Eyewitnesses to the alleged murder of Afghan villager Ali Jan at the hands of Australia's most decorated soldier are due to give evidence in the Federal Court.
Ben Roberts-Smith, who denies any wrongdoing, is suing three newspapers over their reporting of the alleged murder in Afghanistan in September 2012 and other accounts his lawyers say paint him as a war criminal.
The newspapers have pleaded truth defences.
Despite Sydney's coronavirus lockdown, the Federal Court will resume hearings in person this week to take evidence from four Afghans who claim to have seen or heard Ali Jan being killed.
A man claiming to be Ali Jan's nephew says he, his uncle and another man were detained by Australian special forces soldiers before Mr Roberts-Smith kicked the handcuffed Ali Jan off a small cliff in their village, Darwan.
Another Darwan resident says he saw a big soldier kick Ali Jan off a cliff before hearing gunshots, according to outlines of evidence provided to the Federal Court.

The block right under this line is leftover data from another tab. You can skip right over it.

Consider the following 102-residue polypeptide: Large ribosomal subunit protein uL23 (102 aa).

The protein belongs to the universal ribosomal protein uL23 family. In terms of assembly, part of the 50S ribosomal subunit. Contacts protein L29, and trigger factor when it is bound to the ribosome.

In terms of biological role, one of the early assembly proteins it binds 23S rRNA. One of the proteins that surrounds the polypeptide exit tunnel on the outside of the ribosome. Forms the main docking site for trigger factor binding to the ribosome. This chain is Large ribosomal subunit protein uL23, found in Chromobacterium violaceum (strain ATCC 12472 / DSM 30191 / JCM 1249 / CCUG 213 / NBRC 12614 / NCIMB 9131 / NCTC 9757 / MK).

Mr Roberts-Smith has told the court the suggestion he and another soldier dragged Ali Jan across a creek bed into a cornfield, where the villager was shot, was “completely false”.
The Victoria Cross winner has also denied the newspapers' claims that he kicked the Afghan off the cliff shortly after being laughed at twice by the man, whom the newspapers' barrister asserted was interrogated and assaulted.
“No that didn't happen,” Mr Roberts-Smith said from the witness box in June.
He also rejected barrister Nicholas Owens' assertion that after the Afghan was killed, his handcuffs were removed, a radio was placed on him and then the SAS soldiers discussed how to cover up the incident.
“That's false,” Mr Roberts-Smith said.
The in-person hearings are occurring during lockdown due to increased violence in Afghanistan and concern the evidence will become “unavailable” should the Taliban continue to take over regional areas of the country.
The Afghan witnesses are to testify via audio-visual link from Kabul. Because of difficulty finding a qualified English/Pashto interpreter in Australia to attend court, one will provide translations remotely from Ontario, Canada.
When and how the trial will hear from Australian witnesses called by the newspapers is to be discussed by the court on Wednesday.